Public sector unions are not just a bad idea, but outright evil. With the aid of complict public employers, these unions steal from the taxpayer. The government (as we have seen with our recent $1.8 trillion (and rising) deficit) has no incentive to treat taxpayer money with care. Taxpayers are required to pay taxes at the point of a gun, no matter how high politicians raise them. And politicians have no incentive to say no to the unions in wage negotiations, lest the politicians lose the significant public union political backing (see, e.g., every stinking New York pol). Politicians can always increase the revenue stream to keep pace with astronomical union wage demands by raising taxes or “fees,” if you prefer to keep up with the current nomenclature, transferring wealth directly from the taxpayers to the unions.

See, governments believe they cannot fail as private sector businesses can, and public sector unions count on this. Further, there is no market in government whereby competing service providers can offer a better product at a lower end cost, thereby bankrupting the current government providers or forcing the government providers to lower costs in order to compete. So, we get unrealistically high wages government worker wages, public sector unions flush with taxpayer cash and substandard government service with no incentive for improvement. All of this is protected by a maze of federal and state laws purchased, maintained and jealously guarded with union political contributions.

Thanks to the Obama Administration, America now has the worst of both worlds: private and public unions unconstrained by competition.

Nice work, boys.

About 'Puter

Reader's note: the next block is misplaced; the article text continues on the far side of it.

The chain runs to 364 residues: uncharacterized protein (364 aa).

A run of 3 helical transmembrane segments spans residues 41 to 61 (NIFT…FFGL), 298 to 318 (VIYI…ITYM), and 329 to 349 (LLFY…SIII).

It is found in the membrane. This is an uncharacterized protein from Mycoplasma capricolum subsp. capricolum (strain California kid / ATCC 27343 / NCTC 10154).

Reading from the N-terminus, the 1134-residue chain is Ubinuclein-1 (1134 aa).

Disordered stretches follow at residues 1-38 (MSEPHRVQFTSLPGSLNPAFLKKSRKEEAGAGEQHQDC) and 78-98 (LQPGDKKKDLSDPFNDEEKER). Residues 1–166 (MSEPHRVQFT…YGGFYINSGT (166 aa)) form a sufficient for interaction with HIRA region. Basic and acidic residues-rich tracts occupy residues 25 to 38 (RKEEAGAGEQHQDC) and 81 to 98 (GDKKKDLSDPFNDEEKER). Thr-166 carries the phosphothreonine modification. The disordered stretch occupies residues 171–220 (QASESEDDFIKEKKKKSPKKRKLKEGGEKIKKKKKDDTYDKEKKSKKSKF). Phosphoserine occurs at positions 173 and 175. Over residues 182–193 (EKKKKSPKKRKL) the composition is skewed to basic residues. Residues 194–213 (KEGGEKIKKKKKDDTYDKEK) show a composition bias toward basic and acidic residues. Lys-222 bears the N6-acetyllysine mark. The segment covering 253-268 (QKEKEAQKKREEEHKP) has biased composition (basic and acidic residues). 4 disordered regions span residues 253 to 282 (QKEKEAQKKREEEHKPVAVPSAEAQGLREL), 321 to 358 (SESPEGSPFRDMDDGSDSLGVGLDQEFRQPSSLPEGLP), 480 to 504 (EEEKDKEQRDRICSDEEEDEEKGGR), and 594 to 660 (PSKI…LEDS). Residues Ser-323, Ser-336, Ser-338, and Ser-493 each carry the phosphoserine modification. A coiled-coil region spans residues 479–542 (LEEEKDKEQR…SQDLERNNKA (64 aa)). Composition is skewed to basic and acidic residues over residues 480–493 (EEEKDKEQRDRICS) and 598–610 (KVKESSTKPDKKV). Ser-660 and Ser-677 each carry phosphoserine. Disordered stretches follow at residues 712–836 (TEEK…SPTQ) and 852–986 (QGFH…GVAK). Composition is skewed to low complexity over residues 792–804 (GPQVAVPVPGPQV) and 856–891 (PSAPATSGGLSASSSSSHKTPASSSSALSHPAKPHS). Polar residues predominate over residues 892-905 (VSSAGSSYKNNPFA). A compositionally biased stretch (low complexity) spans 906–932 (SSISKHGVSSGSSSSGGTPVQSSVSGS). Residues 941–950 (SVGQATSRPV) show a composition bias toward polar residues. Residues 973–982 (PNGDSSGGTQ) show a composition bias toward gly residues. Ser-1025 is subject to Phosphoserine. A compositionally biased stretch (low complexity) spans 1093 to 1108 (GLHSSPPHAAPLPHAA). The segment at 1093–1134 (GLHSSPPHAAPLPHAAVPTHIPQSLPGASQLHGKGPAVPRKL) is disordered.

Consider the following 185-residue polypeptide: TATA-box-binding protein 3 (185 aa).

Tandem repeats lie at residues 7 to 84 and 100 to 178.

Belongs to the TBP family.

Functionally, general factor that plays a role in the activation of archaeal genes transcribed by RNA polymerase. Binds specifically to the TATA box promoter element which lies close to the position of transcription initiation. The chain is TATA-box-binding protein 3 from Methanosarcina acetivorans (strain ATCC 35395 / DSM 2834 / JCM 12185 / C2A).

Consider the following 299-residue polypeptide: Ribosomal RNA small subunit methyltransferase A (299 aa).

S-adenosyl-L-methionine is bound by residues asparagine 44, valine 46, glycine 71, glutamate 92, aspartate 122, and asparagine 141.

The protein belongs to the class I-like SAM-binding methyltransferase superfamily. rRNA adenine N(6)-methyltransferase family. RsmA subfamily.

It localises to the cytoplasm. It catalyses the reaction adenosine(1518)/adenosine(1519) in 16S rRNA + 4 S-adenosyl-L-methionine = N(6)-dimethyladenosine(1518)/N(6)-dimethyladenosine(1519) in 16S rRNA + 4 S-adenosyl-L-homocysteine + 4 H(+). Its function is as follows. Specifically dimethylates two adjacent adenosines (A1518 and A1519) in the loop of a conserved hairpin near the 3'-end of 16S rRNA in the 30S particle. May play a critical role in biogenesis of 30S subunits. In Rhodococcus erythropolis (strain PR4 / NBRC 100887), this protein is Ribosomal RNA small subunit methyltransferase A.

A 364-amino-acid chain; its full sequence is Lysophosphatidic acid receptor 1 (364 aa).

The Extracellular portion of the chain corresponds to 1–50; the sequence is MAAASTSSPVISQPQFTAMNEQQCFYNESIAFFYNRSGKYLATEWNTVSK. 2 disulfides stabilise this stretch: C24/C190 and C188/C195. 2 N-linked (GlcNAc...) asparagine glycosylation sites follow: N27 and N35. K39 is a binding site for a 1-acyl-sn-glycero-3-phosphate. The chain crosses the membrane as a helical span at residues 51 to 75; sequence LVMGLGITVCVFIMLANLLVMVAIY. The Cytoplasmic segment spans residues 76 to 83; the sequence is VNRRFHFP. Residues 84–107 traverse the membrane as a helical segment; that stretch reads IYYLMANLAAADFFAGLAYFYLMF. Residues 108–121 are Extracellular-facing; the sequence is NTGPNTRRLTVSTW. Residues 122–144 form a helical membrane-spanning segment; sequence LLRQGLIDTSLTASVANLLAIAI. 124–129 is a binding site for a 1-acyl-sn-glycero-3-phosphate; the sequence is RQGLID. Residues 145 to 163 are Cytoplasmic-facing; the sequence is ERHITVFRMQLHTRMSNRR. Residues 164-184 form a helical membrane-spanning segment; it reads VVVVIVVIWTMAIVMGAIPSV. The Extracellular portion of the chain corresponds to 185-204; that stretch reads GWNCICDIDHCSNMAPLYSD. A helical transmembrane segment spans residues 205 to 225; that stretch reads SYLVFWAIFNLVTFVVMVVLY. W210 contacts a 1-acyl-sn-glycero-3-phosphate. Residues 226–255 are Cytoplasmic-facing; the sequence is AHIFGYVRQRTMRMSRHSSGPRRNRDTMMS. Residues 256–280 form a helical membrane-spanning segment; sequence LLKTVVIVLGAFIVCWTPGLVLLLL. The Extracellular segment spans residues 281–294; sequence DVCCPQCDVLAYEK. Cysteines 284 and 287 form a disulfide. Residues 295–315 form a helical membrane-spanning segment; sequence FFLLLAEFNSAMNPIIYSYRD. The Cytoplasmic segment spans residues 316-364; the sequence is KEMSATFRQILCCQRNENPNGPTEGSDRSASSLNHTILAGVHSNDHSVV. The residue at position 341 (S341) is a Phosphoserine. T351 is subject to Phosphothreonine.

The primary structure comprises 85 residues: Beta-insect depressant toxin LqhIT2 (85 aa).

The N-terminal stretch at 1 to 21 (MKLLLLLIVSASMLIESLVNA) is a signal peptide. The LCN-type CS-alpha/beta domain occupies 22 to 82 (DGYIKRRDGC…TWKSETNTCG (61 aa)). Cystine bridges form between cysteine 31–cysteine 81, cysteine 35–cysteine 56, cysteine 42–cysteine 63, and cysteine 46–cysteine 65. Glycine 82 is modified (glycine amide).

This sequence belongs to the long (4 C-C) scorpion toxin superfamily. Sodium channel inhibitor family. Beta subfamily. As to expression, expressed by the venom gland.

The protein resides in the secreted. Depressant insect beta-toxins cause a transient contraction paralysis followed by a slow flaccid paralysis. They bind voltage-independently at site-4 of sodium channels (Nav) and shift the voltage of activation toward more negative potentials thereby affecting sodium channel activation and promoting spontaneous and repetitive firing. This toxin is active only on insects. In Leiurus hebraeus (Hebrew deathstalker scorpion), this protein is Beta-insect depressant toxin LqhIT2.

Always right, unless he isn’t, the infallible Ghettoputer F. X. Gormogons claims to be an in-law of the Volgi, although no one really believes this. ’Puter carefully follows economic and financial trends, legal affairs, and serves as the Gormogons’ financial and legal advisor. He successfully defended us against a lawsuit from a liquor distributor worth hundreds of thousands of dollars in unpaid deliveries of bootleg shandies. The Geep has an IQ so high it is untestable and attempts to measure it have resulted in dangerously unstable results as well as injuries to researchers. Coincidentally, he publishes intelligence tests as a side gig. His sarcasm is so highly developed it borders on the psychic, and he is often able to insult a person even before meeting them. ’Puter enjoys hunting small game with 000 slugs and punt guns, correcting homilies in real time at Mass, and undermining unions. ’Puter likes to wear a hockey mask and carry an axe into public campgrounds, where he bursts into people’s tents and screams. As you might expect, he has been shot several times but remains completely undeterred. He assures us that his obsessive fawning over news stories involving women teachers sleeping with young students is not Freudian in any way, although he admits something similar once happened to him. Uniquely, ’Puter is unable to speak, read, or write Russian, but he is able to sing it fluently. Geep joined the order in the mid-1980s. He arrived at the Castle door with dozens of steamer trunks and an inarticulate hissing creature of astonishingly low intelligence he calls “Sleestak.” Ghettoputer appears to make his wishes known to Sleestak, although no one is sure whether this is the result of complex sign language, expert body posture reading, or simply beating Sleestak with a rubber mallet. 'Puter suggests the Czar suck it.